Preservation of Open Space: The developer of any Golf Resort shall dedicate not less than 50% of the unconstrained land for open space purposes. The open space protected pursuant to this section must have “conservation value” which shall be determined by a conservation analysis as described in City Code Section 241-12B(2). The amount of land available for non-golf and recreational purposes in a Golf Resort shall be limited to the land available for development after the conservation analysis or forty (40) acres, whichever amount is less. Other than a maintenance area, golf school, golf course and recreational physical improvements, all buildings constructed within the Golf Resort shall be within the Clustered Area described in subparagraph “C” above. This open space protected pursuant to this section must provide a new recreational opportunity available to the public in an area where there has not been such an opportunity, public access to an important natural park area, or the permanent protection of an important environmental resource. Such land shall be contiguous and of such size and shape as to be usable for either passive or active recreation or for preservation of a substantial amount of land with conservation value. As a condition of Special Use and/or Site Plan Approval, the Planning Board may establish such conditions on the ownership, use and maintenance of this open space land as it deems necessary to ensure the preservation of such land for its intended purpose. Open space land shall be protected by a perpetual conservation easement and may be offered for dedication to the City, County or State governments, transferred to a nonprofit organization acceptable to the City Council, held in private ownership or help in such other form of ownership as the City Council finds appropriate to properly manage the open space land and protect its recreation and/or conservation value. If the organization designated to own and/or maintain the open space land or any successor organization fails to maintain the property in a reasonable condition in accordance with the plan for its intended use, the City may assume responsibility for such maintenance and assess the cost against the property owner. The developer of any Golf Resort shall be responsible for maintaining the open space until it is legally accepted by the City or other designated entity.”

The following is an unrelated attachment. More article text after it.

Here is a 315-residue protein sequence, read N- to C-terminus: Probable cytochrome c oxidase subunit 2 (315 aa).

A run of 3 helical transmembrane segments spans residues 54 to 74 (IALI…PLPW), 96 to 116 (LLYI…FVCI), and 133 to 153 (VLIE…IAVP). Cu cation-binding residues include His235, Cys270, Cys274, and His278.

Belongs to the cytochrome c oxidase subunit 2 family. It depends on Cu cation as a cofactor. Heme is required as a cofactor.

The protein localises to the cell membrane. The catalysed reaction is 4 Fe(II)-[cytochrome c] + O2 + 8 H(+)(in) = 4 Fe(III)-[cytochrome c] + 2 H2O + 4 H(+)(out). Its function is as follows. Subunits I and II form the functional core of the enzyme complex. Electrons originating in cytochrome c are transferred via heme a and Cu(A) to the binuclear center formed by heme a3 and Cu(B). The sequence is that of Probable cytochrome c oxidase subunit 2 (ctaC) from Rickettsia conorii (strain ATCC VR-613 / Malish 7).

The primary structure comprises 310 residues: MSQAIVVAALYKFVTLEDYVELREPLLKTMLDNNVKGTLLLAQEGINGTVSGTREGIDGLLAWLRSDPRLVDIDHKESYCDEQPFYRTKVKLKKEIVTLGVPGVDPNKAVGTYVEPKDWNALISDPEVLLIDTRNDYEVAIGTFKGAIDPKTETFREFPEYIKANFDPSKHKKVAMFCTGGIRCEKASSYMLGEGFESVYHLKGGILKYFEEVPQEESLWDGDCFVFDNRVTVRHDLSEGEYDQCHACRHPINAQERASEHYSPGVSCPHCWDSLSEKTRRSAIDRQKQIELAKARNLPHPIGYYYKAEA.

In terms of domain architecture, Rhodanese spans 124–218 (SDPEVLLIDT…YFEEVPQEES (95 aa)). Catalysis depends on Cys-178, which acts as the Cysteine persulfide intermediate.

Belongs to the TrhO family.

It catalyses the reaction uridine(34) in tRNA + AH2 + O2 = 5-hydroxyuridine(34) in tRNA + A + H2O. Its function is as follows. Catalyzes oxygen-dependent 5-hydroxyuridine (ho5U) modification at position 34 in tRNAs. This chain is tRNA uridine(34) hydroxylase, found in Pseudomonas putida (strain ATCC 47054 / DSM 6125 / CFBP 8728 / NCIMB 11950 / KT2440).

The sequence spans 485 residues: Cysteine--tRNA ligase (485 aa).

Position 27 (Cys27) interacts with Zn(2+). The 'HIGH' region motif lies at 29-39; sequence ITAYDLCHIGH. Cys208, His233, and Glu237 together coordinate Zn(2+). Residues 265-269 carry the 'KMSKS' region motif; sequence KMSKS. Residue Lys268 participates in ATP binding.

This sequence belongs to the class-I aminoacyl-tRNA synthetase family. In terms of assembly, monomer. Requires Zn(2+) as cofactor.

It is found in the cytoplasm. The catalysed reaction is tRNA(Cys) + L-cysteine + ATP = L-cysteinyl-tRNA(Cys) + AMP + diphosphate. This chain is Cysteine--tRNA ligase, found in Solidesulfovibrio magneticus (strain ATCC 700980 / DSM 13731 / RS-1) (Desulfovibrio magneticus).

Inconsistency: In the event of any inconsistency between or among any of the provisions of these Supplemental Regulations or any other provision of the City Zoning Law, the provision(s) most protective of open space conservation values shall apply.
This Amendment to the Zoning Code is consistent with the Adopted Comprehensive Plan of the City of Saratoga Springs and, as a result, there is no need for an amendment to the Comprehensive Plan.
Toohey promised the council that no matter what, Saratoga National would limit their development to no more than forty acres. Michele Madigan’s assurances that this project would be limited to twenty-five acres seems to have been breached. He implied that the rest would be in some kind of easement but his explanation was fuzzy to say the least. I have made a number of efforts to plough through this document but I find it very confusing as to what can be built where. I suspect this is not simply a matter of poor writing. Saratoga National has now got the bit in their teeth. Notice how unclear the document is as to what kind of commercial activity they can now do out there. In some ways, this document appears worse than the previous one. You can build a lot of stuff on forty acres.
None of this in fact made any difference to those who testified because no one addressed the wording of the old document. What people did was basically state that they were either for a resort or against it. As always, Harry Moran of Sustainable Saratoga provided a substantive statement on the issue.
Saratoga PAC turned out in force. They lined up early at the microphone and they dominated the first half of the testimony. Pretty much everyone who spoke for it had donated money to the PAC and represented the traditional network of money and power in the city. They made the expected points over and over. “Saratoga must move forward or die.” “We are losing business to other destination golf resorts.” “The city will enjoy a boon of new tax revenue.” “The opponents of the project only say ‘No'” etc., etc.
As the evening wore on the opponents of the change basically spoke about how the impact of having such intensive activities would commercialize what is supposed to be a quiet, rural, greenbelt. They questioned just how generous the easements would be. They spoke passionately about the frustration of having to fight over and over again to protect the greenbelt.
John Franck noted that in light of the new wording that it was unlikely that there would be a council vote before the next election. What a surprise!